One of the methods that we’re developing, with Dr Catherine Price at USYD, is taking the information that they use to hunt, their sense of smell, and making that information useless to them. Foxes find a lot of native species by smell; they hunt them down by finding where they’re hiding by their odours.
We’ve shown that foxes will investigate the odours of species they’ve never even encountered before as potential food. We exposed foxes in western Victoria to bandicoot nest odours where bandicoots have never occurred, and the foxes visited those odour spots and were sniffing around looking for a meal on the first day.
We’re trying to neutralise that effect by basically training them that chasing that particular odour is not going to lead to a reward. By spreading that odour widely, foxes can’t pinpoint exactly where their prey is, and they quickly learn to ignore useless information.
We’ve had success with this in a number of circumstances. It all began working on mice in enclosures and looking at how they use odours to find food. We then showed that we could use the technique to stop rats from finding birds’ nests and preying upon the eggs. We then took it to New Zealand on a big scale working with Landcare Research, trying to protect some endangered bird species that breed on the braided rivers coming off Mt Cook that are at risk from ferrets, hedgehogs and cats. And we showed that the technique led to the doubling of bird breeding success over a couple of years. If that success is sustained it would really turn their population decline around completely – and that was without killing anything.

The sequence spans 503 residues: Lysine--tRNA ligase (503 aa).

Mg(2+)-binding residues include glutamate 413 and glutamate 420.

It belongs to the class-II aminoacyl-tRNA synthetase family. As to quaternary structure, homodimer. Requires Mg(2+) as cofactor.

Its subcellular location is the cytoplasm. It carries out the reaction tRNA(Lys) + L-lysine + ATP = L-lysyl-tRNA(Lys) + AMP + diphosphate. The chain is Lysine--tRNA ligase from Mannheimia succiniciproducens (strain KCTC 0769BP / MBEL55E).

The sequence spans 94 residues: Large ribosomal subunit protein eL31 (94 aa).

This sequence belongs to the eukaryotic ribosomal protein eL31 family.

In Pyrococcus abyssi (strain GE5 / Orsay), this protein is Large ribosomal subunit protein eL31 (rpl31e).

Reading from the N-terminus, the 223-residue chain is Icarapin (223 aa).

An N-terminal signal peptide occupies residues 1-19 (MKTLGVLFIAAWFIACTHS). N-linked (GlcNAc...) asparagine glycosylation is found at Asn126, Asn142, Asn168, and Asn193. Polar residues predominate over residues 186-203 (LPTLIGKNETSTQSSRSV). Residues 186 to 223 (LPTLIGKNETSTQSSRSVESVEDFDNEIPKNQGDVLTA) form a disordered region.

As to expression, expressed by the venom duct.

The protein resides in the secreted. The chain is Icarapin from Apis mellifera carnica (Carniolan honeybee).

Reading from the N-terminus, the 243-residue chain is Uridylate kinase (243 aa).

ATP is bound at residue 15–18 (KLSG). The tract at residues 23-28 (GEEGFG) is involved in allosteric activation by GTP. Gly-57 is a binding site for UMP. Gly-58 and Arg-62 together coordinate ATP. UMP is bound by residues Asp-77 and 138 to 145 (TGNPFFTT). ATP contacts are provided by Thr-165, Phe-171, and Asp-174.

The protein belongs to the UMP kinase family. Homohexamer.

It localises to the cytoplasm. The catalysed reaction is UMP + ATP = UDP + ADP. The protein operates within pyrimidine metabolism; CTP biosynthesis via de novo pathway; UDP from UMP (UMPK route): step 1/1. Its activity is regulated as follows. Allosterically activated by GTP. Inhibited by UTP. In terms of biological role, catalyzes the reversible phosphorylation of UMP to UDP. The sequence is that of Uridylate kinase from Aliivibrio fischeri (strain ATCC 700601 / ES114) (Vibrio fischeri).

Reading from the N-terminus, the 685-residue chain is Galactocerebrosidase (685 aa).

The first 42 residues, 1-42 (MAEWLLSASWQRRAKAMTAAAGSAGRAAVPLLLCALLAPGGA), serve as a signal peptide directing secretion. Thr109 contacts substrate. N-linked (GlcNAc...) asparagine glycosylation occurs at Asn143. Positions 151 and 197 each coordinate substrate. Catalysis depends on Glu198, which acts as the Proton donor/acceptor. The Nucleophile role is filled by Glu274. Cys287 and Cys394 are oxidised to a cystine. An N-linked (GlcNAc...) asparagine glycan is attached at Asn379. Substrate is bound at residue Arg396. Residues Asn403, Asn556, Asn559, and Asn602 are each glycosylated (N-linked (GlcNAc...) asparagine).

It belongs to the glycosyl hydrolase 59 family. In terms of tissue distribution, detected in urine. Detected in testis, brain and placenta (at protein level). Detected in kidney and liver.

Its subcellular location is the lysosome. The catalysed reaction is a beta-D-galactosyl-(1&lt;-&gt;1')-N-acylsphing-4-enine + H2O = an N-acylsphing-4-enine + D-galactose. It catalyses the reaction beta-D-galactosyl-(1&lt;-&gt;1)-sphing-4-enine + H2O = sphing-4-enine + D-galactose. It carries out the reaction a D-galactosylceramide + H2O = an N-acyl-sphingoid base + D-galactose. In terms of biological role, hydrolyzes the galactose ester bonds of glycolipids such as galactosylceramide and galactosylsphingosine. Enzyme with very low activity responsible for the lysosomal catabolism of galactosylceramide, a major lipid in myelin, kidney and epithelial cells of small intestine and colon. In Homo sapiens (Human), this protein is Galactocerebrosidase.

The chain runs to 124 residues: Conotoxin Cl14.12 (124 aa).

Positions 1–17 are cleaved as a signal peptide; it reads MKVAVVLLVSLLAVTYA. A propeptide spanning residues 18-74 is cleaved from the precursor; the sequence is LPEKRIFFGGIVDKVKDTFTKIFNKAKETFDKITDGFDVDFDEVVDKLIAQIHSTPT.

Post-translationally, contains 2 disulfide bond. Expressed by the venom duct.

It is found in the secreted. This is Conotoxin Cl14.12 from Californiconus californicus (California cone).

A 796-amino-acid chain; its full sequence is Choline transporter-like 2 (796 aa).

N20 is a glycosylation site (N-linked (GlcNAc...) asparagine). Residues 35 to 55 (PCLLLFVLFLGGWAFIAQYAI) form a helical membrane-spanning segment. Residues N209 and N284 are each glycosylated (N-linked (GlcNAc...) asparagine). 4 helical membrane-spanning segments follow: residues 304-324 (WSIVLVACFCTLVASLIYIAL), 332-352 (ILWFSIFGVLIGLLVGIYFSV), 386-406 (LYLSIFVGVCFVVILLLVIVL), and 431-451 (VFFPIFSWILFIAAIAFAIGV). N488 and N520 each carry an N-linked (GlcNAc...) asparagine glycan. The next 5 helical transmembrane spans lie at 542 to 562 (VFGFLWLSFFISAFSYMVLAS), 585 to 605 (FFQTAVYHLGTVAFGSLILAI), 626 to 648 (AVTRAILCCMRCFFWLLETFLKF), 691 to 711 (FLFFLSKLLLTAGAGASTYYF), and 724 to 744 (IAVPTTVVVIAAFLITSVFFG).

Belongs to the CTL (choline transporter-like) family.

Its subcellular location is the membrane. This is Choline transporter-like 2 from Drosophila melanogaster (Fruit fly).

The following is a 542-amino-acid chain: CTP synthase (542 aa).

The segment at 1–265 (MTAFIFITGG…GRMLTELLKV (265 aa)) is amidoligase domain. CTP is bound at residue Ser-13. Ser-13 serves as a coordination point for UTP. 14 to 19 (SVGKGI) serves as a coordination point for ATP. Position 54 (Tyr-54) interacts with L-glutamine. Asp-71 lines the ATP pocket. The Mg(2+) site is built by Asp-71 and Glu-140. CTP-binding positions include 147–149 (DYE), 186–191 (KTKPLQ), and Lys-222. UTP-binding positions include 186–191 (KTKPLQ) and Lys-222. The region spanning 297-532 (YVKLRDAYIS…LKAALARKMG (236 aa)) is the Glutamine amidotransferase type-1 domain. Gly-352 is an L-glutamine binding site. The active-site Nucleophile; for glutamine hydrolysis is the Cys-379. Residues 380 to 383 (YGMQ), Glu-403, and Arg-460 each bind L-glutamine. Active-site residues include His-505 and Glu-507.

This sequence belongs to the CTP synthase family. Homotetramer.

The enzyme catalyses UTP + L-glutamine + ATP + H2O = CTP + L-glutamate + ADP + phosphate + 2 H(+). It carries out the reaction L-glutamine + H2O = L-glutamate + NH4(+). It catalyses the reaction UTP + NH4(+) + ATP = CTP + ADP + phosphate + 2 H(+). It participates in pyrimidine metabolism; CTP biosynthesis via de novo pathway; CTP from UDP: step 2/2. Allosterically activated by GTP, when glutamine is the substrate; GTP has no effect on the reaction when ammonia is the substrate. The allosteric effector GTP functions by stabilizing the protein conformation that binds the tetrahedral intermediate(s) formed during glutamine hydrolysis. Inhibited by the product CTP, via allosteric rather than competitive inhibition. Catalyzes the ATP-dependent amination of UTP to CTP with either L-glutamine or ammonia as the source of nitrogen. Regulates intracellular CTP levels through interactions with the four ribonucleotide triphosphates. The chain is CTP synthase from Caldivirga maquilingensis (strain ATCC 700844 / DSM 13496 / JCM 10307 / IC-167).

We’ve sparked interest in this idea, and are now in discussions with quite a number of people in Australia and overseas to try and stop problem predators, not just introduced foxes. Sometimes those problem predators are native, sometimes they are introduced but culturally important, so killing isn’t an option.
Using this sort of non-lethal technique is what has been called “nudging”. We just nudge the predators in a different direction without harming them, but they can go on and keep eating things like rabbits and introduced rats, which is potentially a good thing. It’s just the critical things that we don’t want them to kill – we make them hard to find.
Every predator wants that easy meal. Because the predators are hungry and motivated to eat, they can’t go around chasing things that are hard work. So we use this misinformation technique to exploit their motivation.
We’ve got many proofs of concept. Now we’re trying to work out the exact mechanism of how we can apply it cost-effectively. We don’t yet know how often we need to expose them to it, or how difficult the hunt needs to be. But their hunger means that they can’t keep looking for meals that don’t exist, and this is something they can’t evolve adaptations to overcome.
Foxes like many mammals navigate their landscape with their nose. We’ve got to use this misinformation strategically. But it definitely looks like odour is a valuable new tool in our toolkit to try and stop the damage caused by these predators.